• To make meatballs: In a small bowl, combine onion powder, garlic powder, parsley, paprika, pepper, and baking soda.  Also grate one medium potato (1/2 cup – 1 cup).  Combine grated potato and seasoning blend with 1 lb. of ground hamburger.  Mix and knead well until everything is evenly distributed.
  • Preheat oven to 350 F, and heat a skillet with a drizzle of oil over high heat.  Meanwhile, form your meat mixture into 8 similarly sized balls.  Make sure they are relatively well packed so as to not fall apart.
  • Cook your meatballs in the skillet for 30 sec – 1 minute per side, about 8-10 minutes total, until the meatballs have a nice brown sear on all surfaces.
  • Once seared, transfer meatballs to a pan (I used a loaf pan).  Season with a generous sprinkle of salt, and bake for 20-30 minutes, turning halfway through (and sprinkling on more salt).
  • Serve over mashed potatoes!

Guilt-free Pumpkin Alfredo

16 Oct

I have been meaning to make a pumpkin alfredo type dish for a while now.  After pumpkin doughnuts and pumpkin pie bars, it’s about time I posted a savory dish involving pumpkin, right?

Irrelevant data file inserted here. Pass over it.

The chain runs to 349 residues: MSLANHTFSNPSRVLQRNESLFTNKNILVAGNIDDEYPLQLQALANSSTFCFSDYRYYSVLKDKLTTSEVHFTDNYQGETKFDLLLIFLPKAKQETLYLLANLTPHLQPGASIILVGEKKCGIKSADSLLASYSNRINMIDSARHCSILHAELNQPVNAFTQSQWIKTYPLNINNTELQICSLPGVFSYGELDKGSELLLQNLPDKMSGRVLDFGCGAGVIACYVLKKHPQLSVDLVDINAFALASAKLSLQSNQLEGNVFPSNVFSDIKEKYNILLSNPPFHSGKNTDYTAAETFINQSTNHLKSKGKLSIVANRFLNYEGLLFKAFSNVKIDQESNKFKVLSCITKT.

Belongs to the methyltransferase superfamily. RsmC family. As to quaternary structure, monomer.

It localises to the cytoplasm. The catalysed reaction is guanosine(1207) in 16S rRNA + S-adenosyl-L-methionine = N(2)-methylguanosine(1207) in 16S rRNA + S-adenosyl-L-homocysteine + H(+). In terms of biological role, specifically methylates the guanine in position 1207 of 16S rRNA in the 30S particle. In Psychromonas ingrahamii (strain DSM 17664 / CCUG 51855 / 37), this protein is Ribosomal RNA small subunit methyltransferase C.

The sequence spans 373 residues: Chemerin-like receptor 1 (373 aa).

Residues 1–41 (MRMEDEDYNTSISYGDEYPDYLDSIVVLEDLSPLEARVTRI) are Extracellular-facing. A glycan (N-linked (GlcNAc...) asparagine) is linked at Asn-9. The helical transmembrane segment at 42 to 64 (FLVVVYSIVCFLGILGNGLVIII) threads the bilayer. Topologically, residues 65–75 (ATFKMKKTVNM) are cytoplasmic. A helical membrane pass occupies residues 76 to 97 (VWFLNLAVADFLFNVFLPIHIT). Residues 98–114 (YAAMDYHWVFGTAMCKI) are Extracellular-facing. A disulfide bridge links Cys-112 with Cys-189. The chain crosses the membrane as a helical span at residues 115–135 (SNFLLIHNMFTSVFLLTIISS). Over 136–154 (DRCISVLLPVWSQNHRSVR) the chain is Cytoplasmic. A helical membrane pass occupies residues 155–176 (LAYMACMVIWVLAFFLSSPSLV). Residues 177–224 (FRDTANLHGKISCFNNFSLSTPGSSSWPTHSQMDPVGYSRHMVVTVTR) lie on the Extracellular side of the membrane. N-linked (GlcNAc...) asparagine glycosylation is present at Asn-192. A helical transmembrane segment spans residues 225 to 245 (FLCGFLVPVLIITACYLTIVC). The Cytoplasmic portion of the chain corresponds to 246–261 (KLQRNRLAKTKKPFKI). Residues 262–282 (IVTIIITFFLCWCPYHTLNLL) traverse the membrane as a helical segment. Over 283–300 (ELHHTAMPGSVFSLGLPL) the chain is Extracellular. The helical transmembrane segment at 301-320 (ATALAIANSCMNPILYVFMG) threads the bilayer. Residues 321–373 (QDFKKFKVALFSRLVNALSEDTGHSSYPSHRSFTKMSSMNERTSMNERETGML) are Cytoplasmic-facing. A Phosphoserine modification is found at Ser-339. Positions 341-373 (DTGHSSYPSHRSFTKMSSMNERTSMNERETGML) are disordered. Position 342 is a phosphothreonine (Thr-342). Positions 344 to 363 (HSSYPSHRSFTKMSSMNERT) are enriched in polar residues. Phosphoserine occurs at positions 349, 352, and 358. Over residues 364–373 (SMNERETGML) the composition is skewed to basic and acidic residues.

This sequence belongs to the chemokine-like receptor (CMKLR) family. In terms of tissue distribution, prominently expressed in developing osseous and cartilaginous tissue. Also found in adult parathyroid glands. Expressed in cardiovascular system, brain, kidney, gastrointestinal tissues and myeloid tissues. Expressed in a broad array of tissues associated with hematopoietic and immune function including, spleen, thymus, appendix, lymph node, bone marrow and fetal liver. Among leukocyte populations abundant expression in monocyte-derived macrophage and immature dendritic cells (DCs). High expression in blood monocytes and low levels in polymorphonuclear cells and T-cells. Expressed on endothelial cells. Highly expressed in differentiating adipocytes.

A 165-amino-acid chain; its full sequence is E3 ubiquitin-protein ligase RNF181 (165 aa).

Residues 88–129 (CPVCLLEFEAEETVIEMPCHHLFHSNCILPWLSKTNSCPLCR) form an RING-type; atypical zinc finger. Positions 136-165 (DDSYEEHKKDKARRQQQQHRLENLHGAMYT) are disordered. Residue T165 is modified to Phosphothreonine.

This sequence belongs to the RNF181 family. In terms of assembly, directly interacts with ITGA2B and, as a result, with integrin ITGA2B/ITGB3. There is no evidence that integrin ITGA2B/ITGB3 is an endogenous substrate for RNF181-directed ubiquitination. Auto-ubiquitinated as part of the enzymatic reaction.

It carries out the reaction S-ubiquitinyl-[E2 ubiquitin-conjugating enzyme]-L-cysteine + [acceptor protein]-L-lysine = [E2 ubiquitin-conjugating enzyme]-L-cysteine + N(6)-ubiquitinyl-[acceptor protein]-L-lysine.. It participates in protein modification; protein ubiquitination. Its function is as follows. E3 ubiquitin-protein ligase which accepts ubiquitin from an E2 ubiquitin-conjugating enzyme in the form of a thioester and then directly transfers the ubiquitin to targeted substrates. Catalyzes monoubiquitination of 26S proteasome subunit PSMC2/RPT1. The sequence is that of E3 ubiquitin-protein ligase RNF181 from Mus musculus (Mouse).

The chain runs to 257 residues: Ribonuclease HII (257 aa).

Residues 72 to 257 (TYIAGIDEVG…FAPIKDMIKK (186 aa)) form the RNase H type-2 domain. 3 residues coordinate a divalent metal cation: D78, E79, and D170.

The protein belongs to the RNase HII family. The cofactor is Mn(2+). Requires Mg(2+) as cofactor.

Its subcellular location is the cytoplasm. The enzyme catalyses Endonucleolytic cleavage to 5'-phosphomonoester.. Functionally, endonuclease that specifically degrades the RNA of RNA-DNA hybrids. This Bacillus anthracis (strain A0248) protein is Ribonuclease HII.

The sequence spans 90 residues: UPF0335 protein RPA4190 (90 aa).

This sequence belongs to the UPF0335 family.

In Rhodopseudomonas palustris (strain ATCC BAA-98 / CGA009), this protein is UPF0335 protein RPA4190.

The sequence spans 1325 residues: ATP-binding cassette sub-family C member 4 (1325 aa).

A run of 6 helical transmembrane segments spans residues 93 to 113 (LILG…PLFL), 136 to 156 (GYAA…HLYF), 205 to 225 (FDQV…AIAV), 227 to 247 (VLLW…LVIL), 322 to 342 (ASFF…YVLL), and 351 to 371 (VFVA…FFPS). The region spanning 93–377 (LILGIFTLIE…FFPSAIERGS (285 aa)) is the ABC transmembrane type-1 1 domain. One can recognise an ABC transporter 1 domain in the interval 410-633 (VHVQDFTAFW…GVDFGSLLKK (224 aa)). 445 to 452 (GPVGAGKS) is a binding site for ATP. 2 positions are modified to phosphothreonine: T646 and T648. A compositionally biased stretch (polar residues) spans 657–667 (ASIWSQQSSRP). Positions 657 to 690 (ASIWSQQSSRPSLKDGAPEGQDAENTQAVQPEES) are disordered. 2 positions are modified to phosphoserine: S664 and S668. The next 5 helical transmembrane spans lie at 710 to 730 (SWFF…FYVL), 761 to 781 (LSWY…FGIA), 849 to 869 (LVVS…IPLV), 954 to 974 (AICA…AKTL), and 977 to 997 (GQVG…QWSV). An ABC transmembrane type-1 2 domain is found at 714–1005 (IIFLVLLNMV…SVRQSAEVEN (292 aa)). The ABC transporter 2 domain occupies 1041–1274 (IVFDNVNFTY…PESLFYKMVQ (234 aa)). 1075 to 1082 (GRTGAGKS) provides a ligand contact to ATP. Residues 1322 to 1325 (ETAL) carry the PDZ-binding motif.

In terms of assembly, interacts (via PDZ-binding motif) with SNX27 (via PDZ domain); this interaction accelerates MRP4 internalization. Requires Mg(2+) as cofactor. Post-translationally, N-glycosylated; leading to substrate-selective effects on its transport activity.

Mmm, this pasta is so creamy and rich.  It leaves you satisfied without that heavy feeling that comes after eating Paula Deen style comfort food.  With all the lovely flavors here, you won’t even know you’re eating a lighter version.

Asparagus, broccoli, or any other green veggie you’ve got would be just fine.  Chunks of roasted sweet potato or orange squash would be good here too, now that I think about it…and chicken if you want some meat!

This version ended up being vegetarian with mushrooms and peas because, well, those are veggies I love but the boyfriend is less fond of.  And this one was just for me, since there was still chicken tortilla soup for him to eat =]


This is actually a really simple dish to put together.  I perfected the basic process in a dorm kitchen, including dirtying the least amount of dishes.

First cook your pasta.  In a saucepan?  Wait for water to boil?  No way.  We’re going microwave on this one (what?  I was too hungry to wait for water to boil).